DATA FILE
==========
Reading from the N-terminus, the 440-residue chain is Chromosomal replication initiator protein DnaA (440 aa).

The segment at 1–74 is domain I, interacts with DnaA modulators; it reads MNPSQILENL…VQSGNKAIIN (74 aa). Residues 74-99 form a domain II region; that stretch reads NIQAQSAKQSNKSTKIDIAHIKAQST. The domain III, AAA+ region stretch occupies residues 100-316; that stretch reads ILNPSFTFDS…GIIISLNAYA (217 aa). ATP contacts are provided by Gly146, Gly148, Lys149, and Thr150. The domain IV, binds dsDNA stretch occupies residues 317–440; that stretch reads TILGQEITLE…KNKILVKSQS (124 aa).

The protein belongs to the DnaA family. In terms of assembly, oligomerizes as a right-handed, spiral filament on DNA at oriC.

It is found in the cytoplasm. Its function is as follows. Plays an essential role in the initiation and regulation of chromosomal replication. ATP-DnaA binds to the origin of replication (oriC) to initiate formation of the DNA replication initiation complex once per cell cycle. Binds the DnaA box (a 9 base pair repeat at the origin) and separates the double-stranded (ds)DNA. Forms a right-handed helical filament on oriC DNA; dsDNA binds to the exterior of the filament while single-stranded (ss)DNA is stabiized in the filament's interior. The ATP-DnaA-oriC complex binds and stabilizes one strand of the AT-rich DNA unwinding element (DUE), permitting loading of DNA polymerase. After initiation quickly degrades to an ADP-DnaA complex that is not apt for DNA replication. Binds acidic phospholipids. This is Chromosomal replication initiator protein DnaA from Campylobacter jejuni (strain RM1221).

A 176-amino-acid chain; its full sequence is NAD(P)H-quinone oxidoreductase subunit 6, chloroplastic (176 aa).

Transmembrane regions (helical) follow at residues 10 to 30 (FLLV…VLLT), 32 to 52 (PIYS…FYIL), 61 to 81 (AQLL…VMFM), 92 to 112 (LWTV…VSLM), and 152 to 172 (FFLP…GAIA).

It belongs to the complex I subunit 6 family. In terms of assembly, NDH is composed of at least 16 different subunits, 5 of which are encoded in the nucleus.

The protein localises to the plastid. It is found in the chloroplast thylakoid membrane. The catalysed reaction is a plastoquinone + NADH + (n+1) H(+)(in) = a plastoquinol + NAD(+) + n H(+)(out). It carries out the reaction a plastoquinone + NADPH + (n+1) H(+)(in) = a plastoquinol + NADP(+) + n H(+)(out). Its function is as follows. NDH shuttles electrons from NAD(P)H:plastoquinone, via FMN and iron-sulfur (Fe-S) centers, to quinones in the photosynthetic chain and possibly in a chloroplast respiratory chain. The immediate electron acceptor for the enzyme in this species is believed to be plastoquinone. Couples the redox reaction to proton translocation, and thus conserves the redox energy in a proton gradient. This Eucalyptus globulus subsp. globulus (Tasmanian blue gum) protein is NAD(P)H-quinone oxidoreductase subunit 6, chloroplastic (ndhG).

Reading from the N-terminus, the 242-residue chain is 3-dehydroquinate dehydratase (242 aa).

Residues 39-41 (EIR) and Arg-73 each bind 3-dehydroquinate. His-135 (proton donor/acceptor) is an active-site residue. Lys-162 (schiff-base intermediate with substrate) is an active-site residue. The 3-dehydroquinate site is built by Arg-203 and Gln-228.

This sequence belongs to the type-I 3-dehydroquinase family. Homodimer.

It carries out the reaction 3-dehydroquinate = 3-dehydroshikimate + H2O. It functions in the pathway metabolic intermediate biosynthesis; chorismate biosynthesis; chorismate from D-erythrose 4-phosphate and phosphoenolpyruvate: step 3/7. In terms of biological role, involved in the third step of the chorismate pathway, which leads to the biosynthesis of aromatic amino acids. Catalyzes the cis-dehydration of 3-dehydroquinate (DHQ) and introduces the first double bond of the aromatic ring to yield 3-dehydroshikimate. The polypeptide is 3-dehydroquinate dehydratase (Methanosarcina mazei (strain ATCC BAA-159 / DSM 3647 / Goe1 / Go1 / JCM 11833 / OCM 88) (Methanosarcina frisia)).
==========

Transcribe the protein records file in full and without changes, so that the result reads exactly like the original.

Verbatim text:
Reading from the N-terminus, the 440-residue chain is Chromosomal replication initiator protein DnaA (440 aa).

The segment at 1–74 is domain I, interacts with DnaA modulators; it reads MNPSQILENL…VQSGNKAIIN (74 aa). Residues 74-99 form a domain II region; that stretch reads NIQAQSAKQSNKSTKIDIAHIKAQST. The domain III, AAA+ region stretch occupies residues 100-316; that stretch reads ILNPSFTFDS…GIIISLNAYA (217 aa). ATP contacts are provided by Gly146, Gly148, Lys149, and Thr150. The domain IV, binds dsDNA stretch occupies residues 317–440; that stretch reads TILGQEITLE…KNKILVKSQS (124 aa).

The protein belongs to the DnaA family. In terms of assembly, oligomerizes as a right-handed, spiral filament on DNA at oriC.

It is found in the cytoplasm. Its function is as follows. Plays an essential role in the initiation and regulation of chromosomal replication. ATP-DnaA binds to the origin of replication (oriC) to initiate formation of the DNA replication initiation complex once per cell cycle. Binds the DnaA box (a 9 base pair repeat at the origin) and separates the double-stranded (ds)DNA. Forms a right-handed helical filament on oriC DNA; dsDNA binds to the exterior of the filament while single-stranded (ss)DNA is stabiized in the filament's interior. The ATP-DnaA-oriC complex binds and stabilizes one strand of the AT-rich DNA unwinding element (DUE), permitting loading of DNA polymerase. After initiation quickly degrades to an ADP-DnaA complex that is not apt for DNA replication. Binds acidic phospholipids. This is Chromosomal replication initiator protein DnaA from Campylobacter jejuni (strain RM1221).

A 176-amino-acid chain; its full sequence is NAD(P)H-quinone oxidoreductase subunit 6, chloroplastic (176 aa).

Transmembrane regions (helical) follow at residues 10 to 30 (FLLV…VLLT), 32 to 52 (PIYS…FYIL), 61 to 81 (AQLL…VMFM), 92 to 112 (LWTV…VSLM), and 152 to 172 (FFLP…GAIA).

It belongs to the complex I subunit 6 family. In terms of assembly, NDH is composed of at least 16 different subunits, 5 of which are encoded in the nucleus.

The protein localises to the plastid. It is found in the chloroplast thylakoid membrane. The catalysed reaction is a plastoquinone + NADH + (n+1) H(+)(in) = a plastoquinol + NAD(+) + n H(+)(out). It carries out the reaction a plastoquinone + NADPH + (n+1) H(+)(in) = a plastoquinol + NADP(+) + n H(+)(out). Its function is as follows. NDH shuttles electrons from NAD(P)H:plastoquinone, via FMN and iron-sulfur (Fe-S) centers, to quinones in the photosynthetic chain and possibly in a chloroplast respiratory chain. The immediate electron acceptor for the enzyme in this species is believed to be plastoquinone. Couples the redox reaction to proton translocation, and thus conserves the redox energy in a proton gradient. This Eucalyptus globulus subsp. globulus (Tasmanian blue gum) protein is NAD(P)H-quinone oxidoreductase subunit 6, chloroplastic (ndhG).

Reading from the N-terminus, the 242-residue chain is 3-dehydroquinate dehydratase (242 aa).

Residues 39-41 (EIR) and Arg-73 each bind 3-dehydroquinate. His-135 (proton donor/acceptor) is an active-site residue. Lys-162 (schiff-base intermediate with substrate) is an active-site residue. The 3-dehydroquinate site is built by Arg-203 and Gln-228.

This sequence belongs to the type-I 3-dehydroquinase family. Homodimer.

It carries out the reaction 3-dehydroquinate = 3-dehydroshikimate + H2O. It functions in the pathway metabolic intermediate biosynthesis; chorismate biosynthesis; chorismate from D-erythrose 4-phosphate and phosphoenolpyruvate: step 3/7. In terms of biological role, involved in the third step of the chorismate pathway, which leads to the biosynthesis of aromatic amino acids. Catalyzes the cis-dehydration of 3-dehydroquinate (DHQ) and introduces the first double bond of the aromatic ring to yield 3-dehydroshikimate. The polypeptide is 3-dehydroquinate dehydratase (Methanosarcina mazei (strain ATCC BAA-159 / DSM 3647 / Goe1 / Go1 / JCM 11833 / OCM 88) (Methanosarcina frisia)).